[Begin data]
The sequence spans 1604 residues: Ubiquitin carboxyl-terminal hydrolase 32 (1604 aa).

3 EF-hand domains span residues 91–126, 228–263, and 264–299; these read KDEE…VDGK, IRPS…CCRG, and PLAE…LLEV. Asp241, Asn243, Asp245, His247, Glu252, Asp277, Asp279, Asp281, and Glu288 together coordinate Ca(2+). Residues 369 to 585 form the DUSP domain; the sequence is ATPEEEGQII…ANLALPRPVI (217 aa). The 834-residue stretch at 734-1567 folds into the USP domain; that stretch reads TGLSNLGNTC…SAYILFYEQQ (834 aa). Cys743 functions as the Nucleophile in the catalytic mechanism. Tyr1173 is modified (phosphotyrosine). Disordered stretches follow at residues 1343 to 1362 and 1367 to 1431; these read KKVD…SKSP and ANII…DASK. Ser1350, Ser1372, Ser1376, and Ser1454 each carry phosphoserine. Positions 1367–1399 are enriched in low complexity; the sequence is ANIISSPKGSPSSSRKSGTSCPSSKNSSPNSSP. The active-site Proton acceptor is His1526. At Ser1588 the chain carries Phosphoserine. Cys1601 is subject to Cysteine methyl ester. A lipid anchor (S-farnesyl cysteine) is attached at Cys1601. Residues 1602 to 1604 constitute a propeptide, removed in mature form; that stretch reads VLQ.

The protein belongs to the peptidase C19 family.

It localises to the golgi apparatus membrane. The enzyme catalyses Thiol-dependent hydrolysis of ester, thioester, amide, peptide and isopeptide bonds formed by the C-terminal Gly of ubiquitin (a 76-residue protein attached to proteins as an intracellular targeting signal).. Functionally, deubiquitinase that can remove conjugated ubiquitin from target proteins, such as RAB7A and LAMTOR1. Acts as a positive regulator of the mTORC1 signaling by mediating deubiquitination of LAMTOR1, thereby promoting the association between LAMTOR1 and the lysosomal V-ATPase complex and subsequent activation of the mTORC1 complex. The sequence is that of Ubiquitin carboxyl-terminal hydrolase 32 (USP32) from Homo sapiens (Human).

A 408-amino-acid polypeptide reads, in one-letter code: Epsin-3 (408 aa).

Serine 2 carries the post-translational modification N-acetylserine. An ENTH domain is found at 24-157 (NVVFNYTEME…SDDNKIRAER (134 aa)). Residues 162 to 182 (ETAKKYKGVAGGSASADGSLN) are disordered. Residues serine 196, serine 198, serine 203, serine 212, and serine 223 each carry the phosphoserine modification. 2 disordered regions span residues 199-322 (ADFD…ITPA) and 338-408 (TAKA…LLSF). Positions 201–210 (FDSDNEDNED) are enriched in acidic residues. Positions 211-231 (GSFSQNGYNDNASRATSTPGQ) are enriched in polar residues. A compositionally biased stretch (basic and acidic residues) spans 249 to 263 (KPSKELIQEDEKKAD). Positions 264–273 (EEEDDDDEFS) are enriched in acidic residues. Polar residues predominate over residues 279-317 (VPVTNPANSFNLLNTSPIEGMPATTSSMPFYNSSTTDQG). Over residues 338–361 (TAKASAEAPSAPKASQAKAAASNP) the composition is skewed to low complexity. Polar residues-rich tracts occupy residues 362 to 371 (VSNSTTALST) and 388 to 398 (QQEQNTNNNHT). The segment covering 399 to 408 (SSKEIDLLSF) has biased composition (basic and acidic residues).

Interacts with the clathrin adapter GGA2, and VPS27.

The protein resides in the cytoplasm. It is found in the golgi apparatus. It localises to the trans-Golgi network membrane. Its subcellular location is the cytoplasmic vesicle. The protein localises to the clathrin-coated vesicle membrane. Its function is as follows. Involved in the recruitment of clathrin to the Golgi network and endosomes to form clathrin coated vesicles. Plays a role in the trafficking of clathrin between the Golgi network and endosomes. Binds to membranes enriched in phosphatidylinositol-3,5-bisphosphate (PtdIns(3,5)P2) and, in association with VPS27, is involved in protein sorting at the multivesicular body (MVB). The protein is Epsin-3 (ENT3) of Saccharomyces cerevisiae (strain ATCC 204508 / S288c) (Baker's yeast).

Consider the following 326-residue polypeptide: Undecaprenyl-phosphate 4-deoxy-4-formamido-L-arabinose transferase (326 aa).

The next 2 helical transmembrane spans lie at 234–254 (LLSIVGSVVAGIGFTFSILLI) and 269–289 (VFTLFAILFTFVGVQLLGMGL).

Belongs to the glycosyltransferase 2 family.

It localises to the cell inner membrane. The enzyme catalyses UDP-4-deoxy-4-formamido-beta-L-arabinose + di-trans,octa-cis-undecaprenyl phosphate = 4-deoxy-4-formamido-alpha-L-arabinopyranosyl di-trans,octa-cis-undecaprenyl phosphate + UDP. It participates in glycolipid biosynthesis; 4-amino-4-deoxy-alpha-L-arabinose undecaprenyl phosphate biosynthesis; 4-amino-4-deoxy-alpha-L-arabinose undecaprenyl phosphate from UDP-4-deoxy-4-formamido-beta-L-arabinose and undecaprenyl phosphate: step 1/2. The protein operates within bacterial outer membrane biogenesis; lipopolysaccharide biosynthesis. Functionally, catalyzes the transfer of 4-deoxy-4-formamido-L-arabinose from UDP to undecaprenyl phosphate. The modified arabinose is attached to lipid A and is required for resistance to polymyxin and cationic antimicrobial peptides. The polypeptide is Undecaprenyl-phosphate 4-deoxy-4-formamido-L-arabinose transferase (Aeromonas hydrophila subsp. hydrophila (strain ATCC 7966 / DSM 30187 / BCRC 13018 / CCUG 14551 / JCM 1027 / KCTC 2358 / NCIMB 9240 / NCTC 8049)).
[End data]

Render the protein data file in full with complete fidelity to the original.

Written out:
The sequence spans 1604 residues: Ubiquitin carboxyl-terminal hydrolase 32 (1604 aa).

3 EF-hand domains span residues 91–126, 228–263, and 264–299; these read KDEE…VDGK, IRPS…CCRG, and PLAE…LLEV. Asp241, Asn243, Asp245, His247, Glu252, Asp277, Asp279, Asp281, and Glu288 together coordinate Ca(2+). Residues 369 to 585 form the DUSP domain; the sequence is ATPEEEGQII…ANLALPRPVI (217 aa). The 834-residue stretch at 734-1567 folds into the USP domain; that stretch reads TGLSNLGNTC…SAYILFYEQQ (834 aa). Cys743 functions as the Nucleophile in the catalytic mechanism. Tyr1173 is modified (phosphotyrosine). Disordered stretches follow at residues 1343 to 1362 and 1367 to 1431; these read KKVD…SKSP and ANII…DASK. Ser1350, Ser1372, Ser1376, and Ser1454 each carry phosphoserine. Positions 1367–1399 are enriched in low complexity; the sequence is ANIISSPKGSPSSSRKSGTSCPSSKNSSPNSSP. The active-site Proton acceptor is His1526. At Ser1588 the chain carries Phosphoserine. Cys1601 is subject to Cysteine methyl ester. A lipid anchor (S-farnesyl cysteine) is attached at Cys1601. Residues 1602 to 1604 constitute a propeptide, removed in mature form; that stretch reads VLQ.

The protein belongs to the peptidase C19 family.

It localises to the golgi apparatus membrane. The enzyme catalyses Thiol-dependent hydrolysis of ester, thioester, amide, peptide and isopeptide bonds formed by the C-terminal Gly of ubiquitin (a 76-residue protein attached to proteins as an intracellular targeting signal).. Functionally, deubiquitinase that can remove conjugated ubiquitin from target proteins, such as RAB7A and LAMTOR1. Acts as a positive regulator of the mTORC1 signaling by mediating deubiquitination of LAMTOR1, thereby promoting the association between LAMTOR1 and the lysosomal V-ATPase complex and subsequent activation of the mTORC1 complex. The sequence is that of Ubiquitin carboxyl-terminal hydrolase 32 (USP32) from Homo sapiens (Human).

A 408-amino-acid polypeptide reads, in one-letter code: Epsin-3 (408 aa).

Serine 2 carries the post-translational modification N-acetylserine. An ENTH domain is found at 24-157 (NVVFNYTEME…SDDNKIRAER (134 aa)). Residues 162 to 182 (ETAKKYKGVAGGSASADGSLN) are disordered. Residues serine 196, serine 198, serine 203, serine 212, and serine 223 each carry the phosphoserine modification. 2 disordered regions span residues 199-322 (ADFD…ITPA) and 338-408 (TAKA…LLSF). Positions 201–210 (FDSDNEDNED) are enriched in acidic residues. Positions 211-231 (GSFSQNGYNDNASRATSTPGQ) are enriched in polar residues. A compositionally biased stretch (basic and acidic residues) spans 249 to 263 (KPSKELIQEDEKKAD). Positions 264–273 (EEEDDDDEFS) are enriched in acidic residues. Polar residues predominate over residues 279-317 (VPVTNPANSFNLLNTSPIEGMPATTSSMPFYNSSTTDQG). Over residues 338–361 (TAKASAEAPSAPKASQAKAAASNP) the composition is skewed to low complexity. Polar residues-rich tracts occupy residues 362 to 371 (VSNSTTALST) and 388 to 398 (QQEQNTNNNHT). The segment covering 399 to 408 (SSKEIDLLSF) has biased composition (basic and acidic residues).

Interacts with the clathrin adapter GGA2, and VPS27.

The protein resides in the cytoplasm. It is found in the golgi apparatus. It localises to the trans-Golgi network membrane. Its subcellular location is the cytoplasmic vesicle. The protein localises to the clathrin-coated vesicle membrane. Its function is as follows. Involved in the recruitment of clathrin to the Golgi network and endosomes to form clathrin coated vesicles. Plays a role in the trafficking of clathrin between the Golgi network and endosomes. Binds to membranes enriched in phosphatidylinositol-3,5-bisphosphate (PtdIns(3,5)P2) and, in association with VPS27, is involved in protein sorting at the multivesicular body (MVB). The protein is Epsin-3 (ENT3) of Saccharomyces cerevisiae (strain ATCC 204508 / S288c) (Baker's yeast).

Consider the following 326-residue polypeptide: Undecaprenyl-phosphate 4-deoxy-4-formamido-L-arabinose transferase (326 aa).

The next 2 helical transmembrane spans lie at 234–254 (LLSIVGSVVAGIGFTFSILLI) and 269–289 (VFTLFAILFTFVGVQLLGMGL).

Belongs to the glycosyltransferase 2 family.

It localises to the cell inner membrane. The enzyme catalyses UDP-4-deoxy-4-formamido-beta-L-arabinose + di-trans,octa-cis-undecaprenyl phosphate = 4-deoxy-4-formamido-alpha-L-arabinopyranosyl di-trans,octa-cis-undecaprenyl phosphate + UDP. It participates in glycolipid biosynthesis; 4-amino-4-deoxy-alpha-L-arabinose undecaprenyl phosphate biosynthesis; 4-amino-4-deoxy-alpha-L-arabinose undecaprenyl phosphate from UDP-4-deoxy-4-formamido-beta-L-arabinose and undecaprenyl phosphate: step 1/2. The protein operates within bacterial outer membrane biogenesis; lipopolysaccharide biosynthesis. Functionally, catalyzes the transfer of 4-deoxy-4-formamido-L-arabinose from UDP to undecaprenyl phosphate. The modified arabinose is attached to lipid A and is required for resistance to polymyxin and cationic antimicrobial peptides. The polypeptide is Undecaprenyl-phosphate 4-deoxy-4-formamido-L-arabinose transferase (Aeromonas hydrophila subsp. hydrophila (strain ATCC 7966 / DSM 30187 / BCRC 13018 / CCUG 14551 / JCM 1027 / KCTC 2358 / NCIMB 9240 / NCTC 8049)).